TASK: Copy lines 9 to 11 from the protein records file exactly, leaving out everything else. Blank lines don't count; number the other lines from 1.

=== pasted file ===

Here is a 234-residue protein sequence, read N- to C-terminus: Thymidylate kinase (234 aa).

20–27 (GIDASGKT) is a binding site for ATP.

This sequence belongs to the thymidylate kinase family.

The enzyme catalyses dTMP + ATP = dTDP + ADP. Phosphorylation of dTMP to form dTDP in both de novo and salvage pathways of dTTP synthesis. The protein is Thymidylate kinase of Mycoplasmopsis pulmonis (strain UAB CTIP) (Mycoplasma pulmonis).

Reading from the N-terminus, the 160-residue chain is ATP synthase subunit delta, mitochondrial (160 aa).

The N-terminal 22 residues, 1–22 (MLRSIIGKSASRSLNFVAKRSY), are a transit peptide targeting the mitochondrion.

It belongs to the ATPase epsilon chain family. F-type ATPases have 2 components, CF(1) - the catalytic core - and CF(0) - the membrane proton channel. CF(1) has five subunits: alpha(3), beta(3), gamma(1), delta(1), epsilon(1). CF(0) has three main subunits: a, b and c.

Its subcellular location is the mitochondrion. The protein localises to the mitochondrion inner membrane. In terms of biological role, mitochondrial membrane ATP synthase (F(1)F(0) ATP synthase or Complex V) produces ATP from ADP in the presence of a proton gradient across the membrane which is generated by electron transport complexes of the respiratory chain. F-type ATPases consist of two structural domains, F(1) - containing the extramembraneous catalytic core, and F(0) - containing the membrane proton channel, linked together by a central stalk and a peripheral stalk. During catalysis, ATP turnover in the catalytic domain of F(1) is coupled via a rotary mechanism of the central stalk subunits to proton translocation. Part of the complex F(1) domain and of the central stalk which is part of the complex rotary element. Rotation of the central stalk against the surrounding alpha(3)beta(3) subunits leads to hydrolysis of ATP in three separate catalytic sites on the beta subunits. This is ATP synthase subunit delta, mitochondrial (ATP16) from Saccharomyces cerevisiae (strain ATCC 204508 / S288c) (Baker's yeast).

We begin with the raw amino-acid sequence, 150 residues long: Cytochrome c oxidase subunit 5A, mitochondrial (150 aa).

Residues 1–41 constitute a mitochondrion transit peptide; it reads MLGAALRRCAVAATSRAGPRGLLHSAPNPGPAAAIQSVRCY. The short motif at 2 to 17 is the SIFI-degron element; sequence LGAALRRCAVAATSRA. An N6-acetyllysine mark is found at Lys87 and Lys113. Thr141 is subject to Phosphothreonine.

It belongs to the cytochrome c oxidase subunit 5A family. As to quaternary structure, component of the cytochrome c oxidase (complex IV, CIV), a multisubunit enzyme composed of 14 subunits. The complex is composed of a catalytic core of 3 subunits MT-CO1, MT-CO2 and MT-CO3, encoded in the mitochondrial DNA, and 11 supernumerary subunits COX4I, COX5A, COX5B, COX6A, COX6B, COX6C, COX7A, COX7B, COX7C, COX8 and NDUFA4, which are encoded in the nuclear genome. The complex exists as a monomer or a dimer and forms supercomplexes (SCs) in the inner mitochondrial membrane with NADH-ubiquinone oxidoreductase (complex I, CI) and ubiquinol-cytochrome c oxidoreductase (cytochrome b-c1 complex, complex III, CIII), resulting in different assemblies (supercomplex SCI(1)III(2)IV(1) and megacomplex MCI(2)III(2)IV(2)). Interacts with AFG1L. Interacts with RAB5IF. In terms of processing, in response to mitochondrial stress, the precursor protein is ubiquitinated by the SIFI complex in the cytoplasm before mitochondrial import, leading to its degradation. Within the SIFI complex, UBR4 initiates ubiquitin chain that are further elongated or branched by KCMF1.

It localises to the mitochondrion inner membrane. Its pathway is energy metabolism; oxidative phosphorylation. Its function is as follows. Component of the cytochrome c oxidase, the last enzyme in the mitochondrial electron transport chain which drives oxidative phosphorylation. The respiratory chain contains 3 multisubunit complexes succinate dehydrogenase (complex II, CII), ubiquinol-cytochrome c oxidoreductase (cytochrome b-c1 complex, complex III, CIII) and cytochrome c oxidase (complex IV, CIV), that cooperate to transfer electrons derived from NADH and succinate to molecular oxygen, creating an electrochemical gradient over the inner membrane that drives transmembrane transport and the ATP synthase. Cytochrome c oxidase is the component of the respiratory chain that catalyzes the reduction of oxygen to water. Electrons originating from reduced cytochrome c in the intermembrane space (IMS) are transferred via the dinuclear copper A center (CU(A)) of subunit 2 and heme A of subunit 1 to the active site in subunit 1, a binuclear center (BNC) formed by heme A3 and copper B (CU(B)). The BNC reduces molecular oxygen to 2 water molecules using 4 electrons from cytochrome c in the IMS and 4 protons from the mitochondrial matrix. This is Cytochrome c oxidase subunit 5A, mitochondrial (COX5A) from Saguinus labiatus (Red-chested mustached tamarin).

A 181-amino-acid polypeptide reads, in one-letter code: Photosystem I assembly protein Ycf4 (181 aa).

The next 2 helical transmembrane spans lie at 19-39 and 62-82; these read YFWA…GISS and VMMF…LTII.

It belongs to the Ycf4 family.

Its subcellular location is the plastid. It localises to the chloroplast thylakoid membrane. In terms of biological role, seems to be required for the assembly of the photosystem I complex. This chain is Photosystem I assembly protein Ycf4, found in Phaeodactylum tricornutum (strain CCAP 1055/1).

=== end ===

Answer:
We begin with the raw amino-acid sequence, 150 residues long: Cytochrome c oxidase subunit 5A, mitochondrial (150 aa).

Residues 1–41 constitute a mitochondrion transit peptide; it reads MLGAALRRCAVAATSRAGPRGLLHSAPNPGPAAAIQSVRCY. The short motif at 2 to 17 is the SIFI-degron element; sequence LGAALRRCAVAATSRA. An N6-acetyllysine mark is found at Lys87 and Lys113. Thr141 is subject to Phosphothreonine.

It belongs to the cytochrome c oxidase subunit 5A family. As to quaternary structure, component of the cytochrome c oxidase (complex IV, CIV), a multisubunit enzyme composed of 14 subunits. The complex is composed of a catalytic core of 3 subunits MT-CO1, MT-CO2 and MT-CO3, encoded in the mitochondrial DNA, and 11 supernumerary subunits COX4I, COX5A, COX5B, COX6A, COX6B, COX6C, COX7A, COX7B, COX7C, COX8 and NDUFA4, which are encoded in the nuclear genome. The complex exists as a monomer or a dimer and forms supercomplexes (SCs) in the inner mitochondrial membrane with NADH-ubiquinone oxidoreductase (complex I, CI) and ubiquinol-cytochrome c oxidoreductase (cytochrome b-c1 complex, complex III, CIII), resulting in different assemblies (supercomplex SCI(1)III(2)IV(1) and megacomplex MCI(2)III(2)IV(2)). Interacts with AFG1L. Interacts with RAB5IF. In terms of processing, in response to mitochondrial stress, the precursor protein is ubiquitinated by the SIFI complex in the cytoplasm before mitochondrial import, leading to its degradation. Within the SIFI complex, UBR4 initiates ubiquitin chain that are further elongated or branched by KCMF1.